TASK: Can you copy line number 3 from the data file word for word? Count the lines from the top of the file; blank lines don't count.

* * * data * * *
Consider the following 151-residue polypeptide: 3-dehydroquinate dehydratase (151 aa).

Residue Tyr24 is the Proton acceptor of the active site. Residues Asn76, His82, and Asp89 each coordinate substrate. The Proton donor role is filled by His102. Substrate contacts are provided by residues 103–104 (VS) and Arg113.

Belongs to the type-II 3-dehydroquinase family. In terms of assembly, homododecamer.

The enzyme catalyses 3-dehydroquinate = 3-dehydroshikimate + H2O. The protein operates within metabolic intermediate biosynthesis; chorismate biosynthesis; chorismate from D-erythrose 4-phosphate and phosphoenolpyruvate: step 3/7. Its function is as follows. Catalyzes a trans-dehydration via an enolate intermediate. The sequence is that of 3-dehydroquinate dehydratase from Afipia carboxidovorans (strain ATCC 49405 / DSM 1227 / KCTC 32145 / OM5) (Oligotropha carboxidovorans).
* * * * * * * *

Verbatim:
Belongs to the type-II 3-dehydroquinase family. In terms of assembly, homododecamer.